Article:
As of July 1, 2017, inquiries concerning new submissions should be directed to the Incoming Editor-in-Chief.
Lynn S. Liben
The Pennsylvania State University -- Department of Psychology
140 Moore Building, The Pennsylvania State University
University Park, PA 16802, USA
Patricia J. Bauer
Emory University -- Department of Psychology,
36 Eagle Row, Emory University
Atlanta, GA 30322, USA
Editorial Office (email@example.com)
Editorial Statement of Lynn S. Liben
(For a printable version of the Editorial Perspectives, click here)
Monographs - Mission
The Monographs of the Society for Research in Child Development is a long lived, highly respected, widely distributed, and arguably unique serial publication in developmental science. It provides authors or collaborative teams of authors a platform for disseminating conceptually rich and empirically distinguished work that supports the SRCD mission - to advance developmental science and promote its use to improve human lives. Because "monographs" are, by definition, relatively long, individual volumes that address specialized topics, they offer authors the space needed to present innovative conceptualizations and to detail complex empirical work that would be difficult if not impossible to cover within the page constraints of most journals.
Long, however, is not an alluring quality on its own, particularly in an era in which 140-character tweets are used to disseminate national policies, and in which the expression "tl;dr" ("too long; didn't read") is used to explain why class assignments remain unread (see http://www.chronicle.com/article/The-Plague-of-tl-dr/151635). Monographs of the SRCD must, therefore, be more than long. To be accepted for publication, a manuscript must be judged as providing a significant contribution to one or more aspects of developmental science.
Such contributions can be achieved in varied ways. For example, a Monograph may be used to integrate results of multiple waves of testing in longitudinal studies; to illuminate connections across diverse developmental processes (e.g., cognitive, social, and neurological) with respect to some phenomenon of interest; to analyze a given topic at different levels of analysis using different disciplinary perspectives, methods, and traditions; to consolidate and extend large and varied research literatures (e.g., via meta-analysis); to examine developmental phenomena as they operate in and are affected by diverse ecological contexts defined by individual or intersecting ethnic, geographic, economic, political, or historical qualities. Monographs may also serve as an outlet for scholarship that describes and demonstrates new developmental tools (e.g., for data acquisition, visualization, analysis, sharing, or replication).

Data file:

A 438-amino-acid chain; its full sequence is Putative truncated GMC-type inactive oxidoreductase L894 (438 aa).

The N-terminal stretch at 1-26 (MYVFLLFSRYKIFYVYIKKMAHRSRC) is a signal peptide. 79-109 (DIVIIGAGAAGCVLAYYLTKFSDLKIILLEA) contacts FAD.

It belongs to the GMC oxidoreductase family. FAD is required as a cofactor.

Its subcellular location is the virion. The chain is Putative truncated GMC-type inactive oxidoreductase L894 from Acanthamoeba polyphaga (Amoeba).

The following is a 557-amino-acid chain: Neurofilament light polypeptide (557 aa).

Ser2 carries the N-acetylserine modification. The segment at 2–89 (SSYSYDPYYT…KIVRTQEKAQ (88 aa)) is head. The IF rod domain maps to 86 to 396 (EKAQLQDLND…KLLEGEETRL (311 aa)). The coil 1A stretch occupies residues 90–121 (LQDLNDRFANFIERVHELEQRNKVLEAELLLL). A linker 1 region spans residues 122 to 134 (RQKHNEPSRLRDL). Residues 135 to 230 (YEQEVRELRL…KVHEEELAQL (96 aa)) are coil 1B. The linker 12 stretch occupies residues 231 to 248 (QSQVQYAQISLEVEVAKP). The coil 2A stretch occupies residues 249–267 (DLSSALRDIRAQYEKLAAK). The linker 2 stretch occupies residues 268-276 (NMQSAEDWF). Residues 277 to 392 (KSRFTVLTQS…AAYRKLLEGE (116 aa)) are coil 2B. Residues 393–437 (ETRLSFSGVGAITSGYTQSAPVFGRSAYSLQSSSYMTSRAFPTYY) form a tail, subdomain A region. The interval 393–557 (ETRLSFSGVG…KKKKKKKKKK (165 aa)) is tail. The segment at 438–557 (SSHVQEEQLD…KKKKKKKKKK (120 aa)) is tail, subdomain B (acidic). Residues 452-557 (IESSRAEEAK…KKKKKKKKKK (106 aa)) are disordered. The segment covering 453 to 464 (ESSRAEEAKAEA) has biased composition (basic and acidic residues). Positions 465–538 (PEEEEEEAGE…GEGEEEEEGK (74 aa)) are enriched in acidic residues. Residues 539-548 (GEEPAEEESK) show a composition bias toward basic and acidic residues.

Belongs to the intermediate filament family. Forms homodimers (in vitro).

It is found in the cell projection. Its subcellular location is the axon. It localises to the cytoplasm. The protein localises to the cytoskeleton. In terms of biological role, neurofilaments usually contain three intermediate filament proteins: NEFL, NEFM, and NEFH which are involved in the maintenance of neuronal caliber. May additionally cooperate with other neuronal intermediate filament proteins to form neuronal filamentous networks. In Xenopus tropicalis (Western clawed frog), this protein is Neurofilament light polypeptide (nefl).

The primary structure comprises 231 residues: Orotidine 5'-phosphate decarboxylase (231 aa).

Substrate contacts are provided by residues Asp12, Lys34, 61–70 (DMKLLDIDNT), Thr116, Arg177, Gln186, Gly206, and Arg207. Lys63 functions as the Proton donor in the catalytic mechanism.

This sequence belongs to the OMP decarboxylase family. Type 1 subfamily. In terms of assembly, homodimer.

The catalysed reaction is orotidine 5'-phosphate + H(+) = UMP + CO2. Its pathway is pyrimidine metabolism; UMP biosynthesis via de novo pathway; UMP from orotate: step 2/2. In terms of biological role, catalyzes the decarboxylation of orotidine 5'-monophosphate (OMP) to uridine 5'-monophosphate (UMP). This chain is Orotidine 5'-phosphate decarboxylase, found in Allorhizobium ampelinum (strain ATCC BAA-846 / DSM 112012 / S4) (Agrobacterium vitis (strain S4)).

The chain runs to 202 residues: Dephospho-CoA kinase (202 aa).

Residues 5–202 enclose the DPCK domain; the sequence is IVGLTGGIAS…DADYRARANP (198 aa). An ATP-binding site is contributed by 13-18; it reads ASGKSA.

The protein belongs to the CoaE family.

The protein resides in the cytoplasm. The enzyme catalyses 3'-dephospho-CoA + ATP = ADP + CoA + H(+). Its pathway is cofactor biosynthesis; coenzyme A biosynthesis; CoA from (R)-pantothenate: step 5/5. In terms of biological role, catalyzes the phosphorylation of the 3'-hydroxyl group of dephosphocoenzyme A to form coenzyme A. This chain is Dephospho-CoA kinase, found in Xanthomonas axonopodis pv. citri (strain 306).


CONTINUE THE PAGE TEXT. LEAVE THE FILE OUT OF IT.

The examples just given unquestionably reflect two of the core goals identified in SRCD's Strategic Plan - one to advance cutting-edge and integrative developmental science research and the other to promote racial, cultural, economic, national, and contextual diversity in that science. Monographs are also well-positioned to serve a third SRCD strategic goal—promoting the application of developmental science to policies and practices that improve human well-being. That is, Monographs offer opportunities to describe contributions of developmental science to conceptualizing, designing, implementing, and evaluating national and global programs and policies in arenas as diverse as parenting, education, physical and mental health, economic policy, community development, workforce development, and family policy, to name only a few.
As is also suggested by the various examples given, although Monographs are intended to address some specialized topic within developmental science, they are not intended to be unduly narrow. Indeed, most Monographs are expected to be of interest to a wide swath of the membership of SRCD as well as to scholars and practitioners who work in disciplines and settings that have traditionally been under-represented among SRCD members. To this end, Monograph authors are urged to embed the presentations of their work within the context of past scholarship, linking their specialized focus to general developmental questions, theories, and processes. A Monograph should be comprehensible to (and engaging for) the general reader at the same time that it is valuable for colleagues who share research interests with the Monograph's authors. Furthermore, as suggested by words such as integrate, consolidate, and connect threaded through the examples, each issue is expected to be a fully-integrated volume written in a single voice. As such, even when a Monograph involves multiple scholars who work from diverse perspectives and who contribute in different ways, the Monograph is indexed as a single unit, linked to a single author or authorship team as a whole. (Information about how individuals' specific roles may be indicated is described in the Submission Guidelines.)
Monographs - Past and Future